Who, and how many, have no belief?
In New Zealand’s 1956 census only 0.5% of the population stated that they had no religion. This figure has grown steadily since then, and in the 2013 census 42% of the population (1,635,345 people) said they had no religion. The growth rate of those with no religion was around 50,000 per year, with highest rates in younger people. Fewer men than women were religious.
In 2013, 47% of people who identified themselves as Europeans or New Zealanders said they had no religion – as did 46% of Māori and 30% of Asians. Only 18% of Pacific peoples, and 17% of people in the Middle Eastern, Latin American and African ethnic groups, said they had no religion.
Around 7% of people did not answer the 2013 census question on religious affiliation, and there are other issues with using census responses as a measure of secularism. For example, some people would have ticked the box of their family’s traditional religion – even if they were not religious personally. And, conversely, some of those who ticked ‘no religion’ would have believed in God.
Before the 2001 census an email circulated encouraging people to specify ‘Jedi’ (Star wars characters) as their religious affiliation. Some 53,715 did so – more than those who identified themselves as Buddhists, Baptists, Mormons, Hindus and Rātana Christians. Although Statistics New Zealand assigned ‘Jedi’ an official code, the total was lumped in with others such as ‘The Church of Elvis and Rugby, Racing and Beer’ as ‘responses deemed outside the scope of recognised religions’.1
1985 values survey
A 1985 survey of 2,000 New Zealanders concluded that while 60% of the sample showed gradations of religious belief and practice, only 12–15% met stricter criteria of being truly religious (such as personal belief in God, attendance at church, use of prayer and feeling a supernatural presence). Problems with the ‘no religion’ answer to the religious-affiliation census question are revealed by this 1985 survey. One in four respondents who had ‘no religion’ in the survey said they believed in God. And all Christian denominations had members who did not believe in God – ranging from 7% of Baptists to 36% of Methodists.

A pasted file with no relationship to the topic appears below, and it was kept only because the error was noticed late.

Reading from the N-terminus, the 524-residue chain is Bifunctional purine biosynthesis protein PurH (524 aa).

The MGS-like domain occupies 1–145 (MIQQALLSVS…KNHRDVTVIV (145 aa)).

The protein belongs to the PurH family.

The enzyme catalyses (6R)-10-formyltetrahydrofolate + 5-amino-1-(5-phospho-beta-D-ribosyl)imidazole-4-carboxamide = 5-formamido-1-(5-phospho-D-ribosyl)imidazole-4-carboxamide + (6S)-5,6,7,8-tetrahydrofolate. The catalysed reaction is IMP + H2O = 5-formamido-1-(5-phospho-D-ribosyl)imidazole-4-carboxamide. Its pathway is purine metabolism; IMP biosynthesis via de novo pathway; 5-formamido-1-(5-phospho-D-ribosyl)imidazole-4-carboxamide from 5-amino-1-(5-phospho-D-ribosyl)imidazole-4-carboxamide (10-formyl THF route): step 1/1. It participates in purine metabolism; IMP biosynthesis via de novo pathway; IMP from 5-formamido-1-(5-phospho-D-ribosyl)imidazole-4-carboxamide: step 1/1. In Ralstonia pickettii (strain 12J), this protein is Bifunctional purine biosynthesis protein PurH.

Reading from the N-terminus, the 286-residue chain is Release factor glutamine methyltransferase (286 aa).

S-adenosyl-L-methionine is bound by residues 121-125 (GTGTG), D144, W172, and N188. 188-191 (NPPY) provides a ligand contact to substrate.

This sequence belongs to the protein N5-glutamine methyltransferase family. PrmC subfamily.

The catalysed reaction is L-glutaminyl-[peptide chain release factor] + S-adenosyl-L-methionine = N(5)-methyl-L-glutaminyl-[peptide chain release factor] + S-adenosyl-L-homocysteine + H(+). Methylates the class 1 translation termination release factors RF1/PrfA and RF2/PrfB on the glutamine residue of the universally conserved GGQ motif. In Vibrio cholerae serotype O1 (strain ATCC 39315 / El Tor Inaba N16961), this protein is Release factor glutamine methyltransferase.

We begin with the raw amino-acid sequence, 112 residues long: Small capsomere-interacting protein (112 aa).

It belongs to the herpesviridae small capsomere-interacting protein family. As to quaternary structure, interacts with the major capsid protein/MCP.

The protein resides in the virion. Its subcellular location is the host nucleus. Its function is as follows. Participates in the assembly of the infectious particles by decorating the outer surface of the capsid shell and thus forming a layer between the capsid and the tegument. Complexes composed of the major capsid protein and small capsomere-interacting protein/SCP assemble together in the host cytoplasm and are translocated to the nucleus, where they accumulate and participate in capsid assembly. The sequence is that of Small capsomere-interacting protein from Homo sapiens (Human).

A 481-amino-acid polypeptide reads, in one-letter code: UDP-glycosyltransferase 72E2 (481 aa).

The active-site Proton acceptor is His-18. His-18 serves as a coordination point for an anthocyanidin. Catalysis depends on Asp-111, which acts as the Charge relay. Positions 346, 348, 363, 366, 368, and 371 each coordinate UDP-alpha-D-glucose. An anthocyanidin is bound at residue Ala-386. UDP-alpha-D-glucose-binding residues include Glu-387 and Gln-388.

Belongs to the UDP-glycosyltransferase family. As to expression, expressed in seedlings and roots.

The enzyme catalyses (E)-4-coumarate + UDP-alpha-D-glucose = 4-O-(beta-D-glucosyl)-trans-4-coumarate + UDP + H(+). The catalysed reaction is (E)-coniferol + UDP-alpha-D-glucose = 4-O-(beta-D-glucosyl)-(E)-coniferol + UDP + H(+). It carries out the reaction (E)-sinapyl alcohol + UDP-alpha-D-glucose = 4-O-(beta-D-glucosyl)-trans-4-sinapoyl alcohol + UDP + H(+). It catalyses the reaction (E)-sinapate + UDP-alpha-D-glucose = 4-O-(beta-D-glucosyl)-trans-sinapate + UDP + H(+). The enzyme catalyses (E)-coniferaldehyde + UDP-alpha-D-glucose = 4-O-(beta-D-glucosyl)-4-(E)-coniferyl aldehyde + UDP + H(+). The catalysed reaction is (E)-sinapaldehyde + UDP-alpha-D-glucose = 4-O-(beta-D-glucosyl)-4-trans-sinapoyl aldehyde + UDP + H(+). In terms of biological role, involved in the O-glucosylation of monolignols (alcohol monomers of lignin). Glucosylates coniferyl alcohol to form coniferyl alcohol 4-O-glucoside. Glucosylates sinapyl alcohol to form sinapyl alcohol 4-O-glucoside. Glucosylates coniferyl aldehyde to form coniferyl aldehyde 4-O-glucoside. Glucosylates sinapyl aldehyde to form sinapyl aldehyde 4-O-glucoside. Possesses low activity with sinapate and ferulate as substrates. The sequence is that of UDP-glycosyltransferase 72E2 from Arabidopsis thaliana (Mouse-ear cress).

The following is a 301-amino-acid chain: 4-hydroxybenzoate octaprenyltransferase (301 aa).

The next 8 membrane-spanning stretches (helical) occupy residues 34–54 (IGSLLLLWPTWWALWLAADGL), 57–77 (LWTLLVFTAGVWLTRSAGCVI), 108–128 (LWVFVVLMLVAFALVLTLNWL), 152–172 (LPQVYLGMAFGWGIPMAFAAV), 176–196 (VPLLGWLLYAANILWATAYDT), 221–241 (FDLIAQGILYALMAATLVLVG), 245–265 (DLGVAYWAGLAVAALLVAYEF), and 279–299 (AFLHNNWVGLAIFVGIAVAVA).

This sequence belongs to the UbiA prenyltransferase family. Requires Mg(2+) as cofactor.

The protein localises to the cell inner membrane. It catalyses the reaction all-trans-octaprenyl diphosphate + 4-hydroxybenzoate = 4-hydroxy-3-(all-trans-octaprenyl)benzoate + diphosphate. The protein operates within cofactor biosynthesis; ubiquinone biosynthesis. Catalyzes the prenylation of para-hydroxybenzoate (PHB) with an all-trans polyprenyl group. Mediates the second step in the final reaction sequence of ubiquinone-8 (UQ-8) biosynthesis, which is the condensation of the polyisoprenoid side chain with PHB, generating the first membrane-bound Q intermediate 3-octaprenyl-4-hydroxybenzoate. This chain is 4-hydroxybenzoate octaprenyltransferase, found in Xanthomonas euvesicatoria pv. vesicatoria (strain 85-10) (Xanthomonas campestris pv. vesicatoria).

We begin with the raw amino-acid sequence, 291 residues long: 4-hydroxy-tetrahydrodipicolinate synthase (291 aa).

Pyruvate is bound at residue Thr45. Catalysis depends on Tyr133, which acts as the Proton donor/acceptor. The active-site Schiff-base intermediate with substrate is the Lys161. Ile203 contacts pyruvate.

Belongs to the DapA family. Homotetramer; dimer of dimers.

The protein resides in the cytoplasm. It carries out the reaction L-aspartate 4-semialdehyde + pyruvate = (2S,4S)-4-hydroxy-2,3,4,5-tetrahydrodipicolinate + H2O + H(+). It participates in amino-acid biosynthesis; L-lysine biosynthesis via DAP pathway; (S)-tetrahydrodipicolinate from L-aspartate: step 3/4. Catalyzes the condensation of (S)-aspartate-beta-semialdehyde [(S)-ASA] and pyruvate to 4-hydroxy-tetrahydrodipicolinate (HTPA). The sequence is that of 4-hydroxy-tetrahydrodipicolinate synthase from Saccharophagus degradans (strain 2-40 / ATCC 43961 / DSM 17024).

A 2008 Massey University study of beliefs found that just over a third of respondents described themselves as religious – 56% said they believed in God (but half of these also expressed doubts), 20% believed in some higher power and around one-third did not believe or did not know. Most New Zealanders were not superstitious, although 39% believed that fortune tellers could foresee the future.
The number of non-believers
In the early 2000s the number of non-religious people world-wide was estimated to be between 500 and 750 million. The nations with the highest proportion of non-believers included most European countries, Japan, Canada, Australia, Vietnam, New Zealand, Taiwan and Israel. High and growing levels of atheism were almost exclusively found in countries with high levels of wealth and social and economic security.
In the early 21st century a large proportion of New Zealanders were non-believers – from 28% to 73%, depending on definitions. Between the definite non-believers (13%) and the true believers (27%) there was a larger group with varying levels of religiosity, spiritualism, agnosticism, doubt, apathy and disinterest.